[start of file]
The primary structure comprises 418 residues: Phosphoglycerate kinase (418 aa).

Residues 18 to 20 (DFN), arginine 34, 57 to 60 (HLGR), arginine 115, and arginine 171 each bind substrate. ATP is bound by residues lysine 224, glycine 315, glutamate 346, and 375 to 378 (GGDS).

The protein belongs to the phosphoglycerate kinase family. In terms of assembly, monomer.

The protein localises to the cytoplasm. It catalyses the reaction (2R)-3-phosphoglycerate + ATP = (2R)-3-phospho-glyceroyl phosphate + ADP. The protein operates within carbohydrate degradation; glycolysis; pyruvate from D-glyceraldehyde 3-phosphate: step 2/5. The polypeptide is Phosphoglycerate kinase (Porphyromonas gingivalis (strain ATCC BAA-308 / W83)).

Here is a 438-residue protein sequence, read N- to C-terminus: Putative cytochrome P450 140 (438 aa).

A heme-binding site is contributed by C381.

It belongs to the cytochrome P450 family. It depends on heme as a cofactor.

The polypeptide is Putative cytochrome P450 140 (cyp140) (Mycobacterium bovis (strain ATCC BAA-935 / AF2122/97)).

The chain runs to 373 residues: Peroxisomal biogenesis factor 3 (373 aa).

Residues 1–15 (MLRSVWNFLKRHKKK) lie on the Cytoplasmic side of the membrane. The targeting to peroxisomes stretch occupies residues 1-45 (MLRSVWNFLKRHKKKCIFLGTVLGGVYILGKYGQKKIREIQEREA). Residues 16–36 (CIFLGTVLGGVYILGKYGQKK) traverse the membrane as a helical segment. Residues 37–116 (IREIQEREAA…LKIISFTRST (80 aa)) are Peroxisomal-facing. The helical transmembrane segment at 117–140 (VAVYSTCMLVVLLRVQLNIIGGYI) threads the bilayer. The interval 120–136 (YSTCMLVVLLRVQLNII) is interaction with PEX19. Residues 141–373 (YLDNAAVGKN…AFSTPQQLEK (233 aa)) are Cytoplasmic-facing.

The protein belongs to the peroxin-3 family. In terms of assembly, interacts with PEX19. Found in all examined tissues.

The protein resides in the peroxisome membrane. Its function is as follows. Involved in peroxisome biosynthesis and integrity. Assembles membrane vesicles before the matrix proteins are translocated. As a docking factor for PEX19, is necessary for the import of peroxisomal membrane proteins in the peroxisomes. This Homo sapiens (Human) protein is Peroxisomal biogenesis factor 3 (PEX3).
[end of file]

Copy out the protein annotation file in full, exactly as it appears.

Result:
The primary structure comprises 418 residues: Phosphoglycerate kinase (418 aa).

Residues 18 to 20 (DFN), arginine 34, 57 to 60 (HLGR), arginine 115, and arginine 171 each bind substrate. ATP is bound by residues lysine 224, glycine 315, glutamate 346, and 375 to 378 (GGDS).

The protein belongs to the phosphoglycerate kinase family. In terms of assembly, monomer.

The protein localises to the cytoplasm. It catalyses the reaction (2R)-3-phosphoglycerate + ATP = (2R)-3-phospho-glyceroyl phosphate + ADP. The protein operates within carbohydrate degradation; glycolysis; pyruvate from D-glyceraldehyde 3-phosphate: step 2/5. The polypeptide is Phosphoglycerate kinase (Porphyromonas gingivalis (strain ATCC BAA-308 / W83)).

Here is a 438-residue protein sequence, read N- to C-terminus: Putative cytochrome P450 140 (438 aa).

A heme-binding site is contributed by C381.

It belongs to the cytochrome P450 family. It depends on heme as a cofactor.

The polypeptide is Putative cytochrome P450 140 (cyp140) (Mycobacterium bovis (strain ATCC BAA-935 / AF2122/97)).

The chain runs to 373 residues: Peroxisomal biogenesis factor 3 (373 aa).

Residues 1–15 (MLRSVWNFLKRHKKK) lie on the Cytoplasmic side of the membrane. The targeting to peroxisomes stretch occupies residues 1-45 (MLRSVWNFLKRHKKKCIFLGTVLGGVYILGKYGQKKIREIQEREA). Residues 16–36 (CIFLGTVLGGVYILGKYGQKK) traverse the membrane as a helical segment. Residues 37–116 (IREIQEREAA…LKIISFTRST (80 aa)) are Peroxisomal-facing. The helical transmembrane segment at 117–140 (VAVYSTCMLVVLLRVQLNIIGGYI) threads the bilayer. The interval 120–136 (YSTCMLVVLLRVQLNII) is interaction with PEX19. Residues 141–373 (YLDNAAVGKN…AFSTPQQLEK (233 aa)) are Cytoplasmic-facing.

The protein belongs to the peroxin-3 family. In terms of assembly, interacts with PEX19. Found in all examined tissues.

The protein resides in the peroxisome membrane. Its function is as follows. Involved in peroxisome biosynthesis and integrity. Assembles membrane vesicles before the matrix proteins are translocated. As a docking factor for PEX19, is necessary for the import of peroxisomal membrane proteins in the peroxisomes. This Homo sapiens (Human) protein is Peroxisomal biogenesis factor 3 (PEX3).